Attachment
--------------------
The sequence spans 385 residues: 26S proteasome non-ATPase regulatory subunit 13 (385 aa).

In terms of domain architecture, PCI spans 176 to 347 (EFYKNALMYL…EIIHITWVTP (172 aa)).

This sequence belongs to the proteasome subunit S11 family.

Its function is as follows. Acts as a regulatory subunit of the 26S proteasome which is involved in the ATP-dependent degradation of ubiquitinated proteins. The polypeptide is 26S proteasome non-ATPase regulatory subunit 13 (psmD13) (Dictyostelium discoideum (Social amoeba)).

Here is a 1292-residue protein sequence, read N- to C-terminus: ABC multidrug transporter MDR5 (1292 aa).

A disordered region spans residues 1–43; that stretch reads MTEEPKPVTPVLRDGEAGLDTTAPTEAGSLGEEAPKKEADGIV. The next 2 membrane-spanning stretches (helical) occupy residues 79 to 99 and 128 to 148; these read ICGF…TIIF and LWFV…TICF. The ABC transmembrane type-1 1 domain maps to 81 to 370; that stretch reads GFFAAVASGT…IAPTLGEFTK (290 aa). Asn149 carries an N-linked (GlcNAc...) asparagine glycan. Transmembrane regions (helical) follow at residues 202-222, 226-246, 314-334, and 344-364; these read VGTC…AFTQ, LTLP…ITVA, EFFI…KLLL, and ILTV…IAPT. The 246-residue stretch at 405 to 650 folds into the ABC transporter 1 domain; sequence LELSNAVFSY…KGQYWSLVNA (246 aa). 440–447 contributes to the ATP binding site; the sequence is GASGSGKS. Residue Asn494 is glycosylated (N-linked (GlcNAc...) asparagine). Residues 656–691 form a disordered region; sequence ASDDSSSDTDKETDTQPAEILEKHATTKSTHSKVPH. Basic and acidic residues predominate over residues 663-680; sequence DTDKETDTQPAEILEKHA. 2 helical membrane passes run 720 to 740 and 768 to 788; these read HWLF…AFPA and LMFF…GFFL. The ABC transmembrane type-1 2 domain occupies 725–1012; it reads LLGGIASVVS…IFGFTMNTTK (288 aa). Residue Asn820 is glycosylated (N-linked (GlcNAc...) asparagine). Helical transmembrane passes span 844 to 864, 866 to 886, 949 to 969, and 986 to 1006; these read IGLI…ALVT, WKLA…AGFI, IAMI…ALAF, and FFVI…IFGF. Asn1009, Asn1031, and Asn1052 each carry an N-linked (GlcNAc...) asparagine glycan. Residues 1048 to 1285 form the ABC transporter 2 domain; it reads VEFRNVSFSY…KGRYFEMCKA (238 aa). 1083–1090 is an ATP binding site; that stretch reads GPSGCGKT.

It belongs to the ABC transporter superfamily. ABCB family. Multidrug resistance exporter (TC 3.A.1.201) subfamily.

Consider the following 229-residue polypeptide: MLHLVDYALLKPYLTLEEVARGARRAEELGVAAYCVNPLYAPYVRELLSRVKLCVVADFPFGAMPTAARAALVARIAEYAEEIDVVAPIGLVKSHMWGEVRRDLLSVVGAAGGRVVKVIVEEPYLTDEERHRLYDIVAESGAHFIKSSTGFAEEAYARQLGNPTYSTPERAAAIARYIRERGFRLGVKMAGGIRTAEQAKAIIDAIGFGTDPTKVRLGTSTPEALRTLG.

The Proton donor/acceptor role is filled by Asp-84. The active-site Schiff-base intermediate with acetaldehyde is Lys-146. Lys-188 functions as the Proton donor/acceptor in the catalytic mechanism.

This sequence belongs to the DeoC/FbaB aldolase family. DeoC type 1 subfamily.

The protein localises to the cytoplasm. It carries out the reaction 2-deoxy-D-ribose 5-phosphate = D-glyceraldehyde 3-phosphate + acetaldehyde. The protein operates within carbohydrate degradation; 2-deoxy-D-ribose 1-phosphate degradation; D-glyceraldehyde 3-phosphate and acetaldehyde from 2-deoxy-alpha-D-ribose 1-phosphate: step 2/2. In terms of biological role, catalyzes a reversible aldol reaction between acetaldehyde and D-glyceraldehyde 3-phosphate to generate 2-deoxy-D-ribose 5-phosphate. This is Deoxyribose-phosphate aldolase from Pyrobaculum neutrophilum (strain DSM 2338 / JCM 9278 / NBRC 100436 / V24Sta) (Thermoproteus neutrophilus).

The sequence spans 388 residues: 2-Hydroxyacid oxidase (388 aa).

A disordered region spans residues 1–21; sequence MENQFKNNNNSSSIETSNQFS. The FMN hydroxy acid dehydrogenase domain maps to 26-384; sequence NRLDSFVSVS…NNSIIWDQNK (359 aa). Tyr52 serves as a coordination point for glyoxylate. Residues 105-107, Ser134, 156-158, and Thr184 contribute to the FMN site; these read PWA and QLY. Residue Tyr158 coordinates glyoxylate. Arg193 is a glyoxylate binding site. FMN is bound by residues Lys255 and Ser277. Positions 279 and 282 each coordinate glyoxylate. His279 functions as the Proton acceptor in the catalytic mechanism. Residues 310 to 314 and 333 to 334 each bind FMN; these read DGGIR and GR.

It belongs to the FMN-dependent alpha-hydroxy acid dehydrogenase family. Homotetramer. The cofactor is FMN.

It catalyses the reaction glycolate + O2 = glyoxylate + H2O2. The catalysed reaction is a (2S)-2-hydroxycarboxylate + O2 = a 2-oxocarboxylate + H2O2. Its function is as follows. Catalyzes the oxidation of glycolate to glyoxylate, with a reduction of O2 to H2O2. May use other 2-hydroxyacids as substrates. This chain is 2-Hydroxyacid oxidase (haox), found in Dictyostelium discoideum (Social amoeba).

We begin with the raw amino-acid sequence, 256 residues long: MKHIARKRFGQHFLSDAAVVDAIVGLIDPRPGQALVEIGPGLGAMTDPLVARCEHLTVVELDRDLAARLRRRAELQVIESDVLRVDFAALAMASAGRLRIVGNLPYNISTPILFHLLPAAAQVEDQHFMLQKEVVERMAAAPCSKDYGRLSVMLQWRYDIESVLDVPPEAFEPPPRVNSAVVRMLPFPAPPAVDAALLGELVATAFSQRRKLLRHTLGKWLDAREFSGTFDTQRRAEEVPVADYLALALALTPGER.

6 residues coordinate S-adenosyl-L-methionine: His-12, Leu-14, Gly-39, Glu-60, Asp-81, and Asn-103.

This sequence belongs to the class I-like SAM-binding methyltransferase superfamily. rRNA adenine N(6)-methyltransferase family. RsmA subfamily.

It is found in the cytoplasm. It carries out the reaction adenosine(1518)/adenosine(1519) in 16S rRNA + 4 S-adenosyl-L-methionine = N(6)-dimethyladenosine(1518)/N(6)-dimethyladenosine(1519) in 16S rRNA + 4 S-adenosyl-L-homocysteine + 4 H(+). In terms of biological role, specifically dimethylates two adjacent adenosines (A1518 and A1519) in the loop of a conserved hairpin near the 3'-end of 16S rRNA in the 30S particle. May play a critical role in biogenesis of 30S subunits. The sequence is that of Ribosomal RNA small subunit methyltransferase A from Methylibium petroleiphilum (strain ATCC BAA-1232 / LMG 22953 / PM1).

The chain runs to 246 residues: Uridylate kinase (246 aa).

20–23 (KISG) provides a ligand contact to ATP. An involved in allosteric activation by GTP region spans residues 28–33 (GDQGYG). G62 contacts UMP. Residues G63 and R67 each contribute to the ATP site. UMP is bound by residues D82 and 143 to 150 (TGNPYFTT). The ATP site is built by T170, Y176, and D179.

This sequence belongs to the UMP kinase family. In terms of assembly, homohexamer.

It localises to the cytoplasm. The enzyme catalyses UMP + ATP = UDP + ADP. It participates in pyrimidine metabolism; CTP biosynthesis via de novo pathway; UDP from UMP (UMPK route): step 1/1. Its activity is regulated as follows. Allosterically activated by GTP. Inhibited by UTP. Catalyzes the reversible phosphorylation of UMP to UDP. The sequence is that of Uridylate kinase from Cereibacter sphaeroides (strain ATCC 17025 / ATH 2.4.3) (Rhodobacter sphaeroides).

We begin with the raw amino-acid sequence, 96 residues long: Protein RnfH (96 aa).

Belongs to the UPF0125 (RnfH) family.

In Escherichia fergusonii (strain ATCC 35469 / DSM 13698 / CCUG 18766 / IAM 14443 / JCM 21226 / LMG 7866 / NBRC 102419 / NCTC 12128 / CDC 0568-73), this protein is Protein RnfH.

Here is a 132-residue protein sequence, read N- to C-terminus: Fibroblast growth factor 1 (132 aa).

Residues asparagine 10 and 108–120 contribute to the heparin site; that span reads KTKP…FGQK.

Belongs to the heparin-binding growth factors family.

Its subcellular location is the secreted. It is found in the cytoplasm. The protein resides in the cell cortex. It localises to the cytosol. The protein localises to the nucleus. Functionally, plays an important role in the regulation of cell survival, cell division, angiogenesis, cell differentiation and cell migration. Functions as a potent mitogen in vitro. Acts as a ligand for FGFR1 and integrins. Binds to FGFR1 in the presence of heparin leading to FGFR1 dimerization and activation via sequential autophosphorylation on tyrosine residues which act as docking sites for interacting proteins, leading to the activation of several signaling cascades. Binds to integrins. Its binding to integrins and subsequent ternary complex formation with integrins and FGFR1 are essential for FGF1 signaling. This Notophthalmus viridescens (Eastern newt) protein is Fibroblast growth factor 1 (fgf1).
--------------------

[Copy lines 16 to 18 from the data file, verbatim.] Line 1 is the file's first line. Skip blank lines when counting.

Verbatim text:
We begin with the raw amino-acid sequence, 256 residues long: MKHIARKRFGQHFLSDAAVVDAIVGLIDPRPGQALVEIGPGLGAMTDPLVARCEHLTVVELDRDLAARLRRRAELQVIESDVLRVDFAALAMASAGRLRIVGNLPYNISTPILFHLLPAAAQVEDQHFMLQKEVVERMAAAPCSKDYGRLSVMLQWRYDIESVLDVPPEAFEPPPRVNSAVVRMLPFPAPPAVDAALLGELVATAFSQRRKLLRHTLGKWLDAREFSGTFDTQRRAEEVPVADYLALALALTPGER.

6 residues coordinate S-adenosyl-L-methionine: His-12, Leu-14, Gly-39, Glu-60, Asp-81, and Asn-103.

This sequence belongs to the class I-like SAM-binding methyltransferase superfamily. rRNA adenine N(6)-methyltransferase family. RsmA subfamily.